January 2010

Jessica Ferri

Kissing Dead Girls

The Ex Files

You’ve just graduated college. You’re feeling a little aimless, not sure what you want to do with your life. So you take a job as a personal assistant and head to Monte Carlo for the summer. Suddenly you find yourself spending all your time with a Clooney-grade older dude who wants to marry you even though you barely know each other. Out of boredom, you marry him. On top of this impulsive, most likely regrettable decision, it turns out his mansion, Manderley, is haunted. By the ghost of his ex-wife.


All right, so it’s not really haunted per se, but it might as well be. Everywhere you turn you’re reminded of Rebecca, the former Mrs. DeWinter, who was the most beautiful woman in all of England, who threw fantastic parties, who kept herself and the house in tip-top shape. In other words, she’s everything you aren’t. The staff, particularly Mrs. Danvers, hates your guts. Your husband seems withdrawn and anxious, as if he regrets his decision to make you his wife. Life is hard, and it can always get worse. 

Daphne DuMaurier’s masterpiece, Rebecca, was published in 1938. Much to Ms. DuMaurier’s surprise, the book was a huge hit (to this day her best selling novel), and Alfred Hitchcock adapted it for the screen in 1940. The film went on to win Hitchcock’s only best picture Oscar. DuMaurier said the inspiration for Rebecca came from her obsession with a house in Cornwall called Menabilly. She wondered, as she stumbled upon it during a walk how a beautiful home like Menabilly could come to be totally deserted, fallen into disrepair. So while she lived in Egypt with her husband (who was stationed there) DuMaurier finally set about trying to come up with a drama that could explain Menabilly’s situation -- and Rebecca was born.  

DuMaurier doesn’t give the narrator of the novel, a young woman in her early twenties, a name. She claims it’s because she couldn’t think of a good one. The character’s namelessness helps us relate to her. She could be us, we could be her. It immediately puts us on her side -- as if to say, you already know me so well, I don’t even need to introduce myself. Rebecca’s narrator is everywoman. While the story is similar to most romantic mysteries (Jane Eyre), I found, upon this second reading, that Rebecca offers an intriguing antiheroine in Rebecca herself. The second Mrs. DeWinter is described as plain, with limp colorless hair and no sense of fashion. Rebecca, on the other hand, is dark, wild-eyed, tall and slim. This is like pitting Jennifer Anniston against Angelina Jolie. I’m not interested in Rebecca’s looks, however. I’m more interested in Mrs. Danvers’s description of what kind of a woman she was while she was living.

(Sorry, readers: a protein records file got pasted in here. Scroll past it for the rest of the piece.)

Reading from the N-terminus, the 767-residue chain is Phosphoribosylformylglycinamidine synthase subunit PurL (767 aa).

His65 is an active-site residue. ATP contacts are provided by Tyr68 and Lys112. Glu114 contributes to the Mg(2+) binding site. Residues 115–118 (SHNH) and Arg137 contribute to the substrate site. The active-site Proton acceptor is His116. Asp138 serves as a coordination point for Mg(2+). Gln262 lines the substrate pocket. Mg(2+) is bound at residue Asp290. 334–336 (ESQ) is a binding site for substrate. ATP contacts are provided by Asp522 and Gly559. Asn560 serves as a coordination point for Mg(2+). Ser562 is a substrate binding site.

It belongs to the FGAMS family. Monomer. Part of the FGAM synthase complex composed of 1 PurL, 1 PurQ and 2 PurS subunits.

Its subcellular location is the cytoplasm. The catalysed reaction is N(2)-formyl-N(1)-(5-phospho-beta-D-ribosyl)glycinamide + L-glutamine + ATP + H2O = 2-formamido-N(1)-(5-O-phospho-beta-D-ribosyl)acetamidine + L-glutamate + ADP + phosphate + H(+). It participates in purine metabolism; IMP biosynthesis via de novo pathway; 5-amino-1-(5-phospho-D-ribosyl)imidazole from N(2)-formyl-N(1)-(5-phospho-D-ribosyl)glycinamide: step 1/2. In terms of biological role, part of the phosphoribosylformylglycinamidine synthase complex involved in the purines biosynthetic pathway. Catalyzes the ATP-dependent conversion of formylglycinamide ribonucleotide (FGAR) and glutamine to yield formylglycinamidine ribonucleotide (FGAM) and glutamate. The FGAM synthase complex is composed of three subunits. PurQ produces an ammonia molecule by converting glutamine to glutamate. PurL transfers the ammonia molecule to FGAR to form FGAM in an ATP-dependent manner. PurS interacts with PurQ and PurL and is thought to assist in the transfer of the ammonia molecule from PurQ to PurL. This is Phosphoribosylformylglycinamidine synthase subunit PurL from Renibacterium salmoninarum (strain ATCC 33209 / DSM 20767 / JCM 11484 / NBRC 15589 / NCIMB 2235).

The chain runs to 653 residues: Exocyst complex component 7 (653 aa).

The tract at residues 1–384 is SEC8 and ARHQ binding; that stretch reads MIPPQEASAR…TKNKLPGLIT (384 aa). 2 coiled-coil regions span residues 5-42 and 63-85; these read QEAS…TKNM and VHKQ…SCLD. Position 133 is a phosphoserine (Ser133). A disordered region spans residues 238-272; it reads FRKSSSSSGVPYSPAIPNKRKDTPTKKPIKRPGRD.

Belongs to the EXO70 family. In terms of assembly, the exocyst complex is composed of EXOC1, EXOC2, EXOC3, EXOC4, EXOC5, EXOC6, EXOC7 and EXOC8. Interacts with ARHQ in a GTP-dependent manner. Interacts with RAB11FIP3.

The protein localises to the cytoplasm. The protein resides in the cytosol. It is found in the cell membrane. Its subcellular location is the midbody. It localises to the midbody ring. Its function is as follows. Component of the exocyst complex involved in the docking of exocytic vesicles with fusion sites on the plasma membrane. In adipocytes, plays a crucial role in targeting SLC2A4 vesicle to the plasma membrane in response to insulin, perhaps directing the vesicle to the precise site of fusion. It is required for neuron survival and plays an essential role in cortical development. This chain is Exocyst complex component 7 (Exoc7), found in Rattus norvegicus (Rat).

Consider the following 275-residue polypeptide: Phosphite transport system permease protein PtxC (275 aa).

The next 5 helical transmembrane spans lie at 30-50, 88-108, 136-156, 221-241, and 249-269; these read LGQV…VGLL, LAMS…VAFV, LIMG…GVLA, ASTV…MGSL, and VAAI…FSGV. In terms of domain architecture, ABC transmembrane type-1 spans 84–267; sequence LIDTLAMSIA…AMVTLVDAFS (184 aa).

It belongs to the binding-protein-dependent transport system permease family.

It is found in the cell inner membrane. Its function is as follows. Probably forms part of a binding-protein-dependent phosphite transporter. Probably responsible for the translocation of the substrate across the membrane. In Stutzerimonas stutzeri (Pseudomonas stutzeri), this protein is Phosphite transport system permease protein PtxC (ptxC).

In a disturbing scene, Mrs. Danvers explains to the narrator that Rebecca was a free spirit -- that while she was a gracious hostess, and to any outsider looking in a model-wife, she came and went from Manderley and she pleased, dallying about with other men. “'I shall live as I please, Danny,” she told me, ‘and the whole world won’t stop me.’ A man only had to look at her once and be mad about her. I’ve seen them here, staying in the house, men she’d meet up in London and bring for week-ends... They made love with her of course, who would not? She laughed... She did not mind, it was like a game to her. Like a game.” 

Infidelity is not a feminist attribute. But for Rebecca to find these booty calls “a game,” implying that she treated her paramours with as much disdain as her husband, is an interesting implication -- it suggests that Rebecca was out to live only for herself, unusual behavior for a woman in the early 1900s. Mrs. Danvers further illuminates Rebecca’s character near the end of the novel, when it is revealed that she carried on a prolonged affair with her first cousin. “She was not in love with you,” Mrs. Danvers explains to the cousin, “or with Mr. DeWinter. She was not in love with anyone. She despised all men. She was above all that.”  

It’s a stretch, but I’d say Rebecca maybe preferred ladies to gentlemen, from what Mrs. Danvers implies. Or perhaps Mrs. Danvers perception of the events is colored by the fact that she was totally head over heels in love with Rebecca. Either way, the true love story of this novel may be a lesbian one. 

When Maxim (Mr. DeWinter) discovered her affairs, she threatened him with the scandal of divorce, and he agreed that as long as she conducted her unsavory business in London, they would remain married. But Rebecca, being a rule-breaker, started bringing her boyfriends back to the house, where she had a small cottage near the ocean. One night, she never came home. A few weeks later, Maxim identified a body that had washed up on the shore some miles away as hers. But that body isn’t really Rebecca’s, and the true story of what happened between her and Maxim is much more complicated. I’ll leave that for you to discover when you read the book. 

While Rebecca isn’t your typical ghost story, it’s certainly the story of a haunting. How many of us wonder, in anxiety or torment, about our partner’s life before us? Some exes are unfortunately present, some merely flit about like ghosts, leaving only a photo or some kind of object behind. Rebecca’s narrator is insecure with her relationship and with herself; she can’t believe that Maxim could ever truly love her. With her anxieties she reanimates Rebecca as a threatening figure in their lives. DuMaurier may have wondered why this novel was so popular, but I think it’s a no-brainer. No one wants to be ruled by the ghosts of marriages past. Rebecca is the story of a young woman coming into her own, losing her innocence and forging her identity against all odds. Even if those odds may have the face of Angelina Jolie -- they’re history. You, baby, are the present.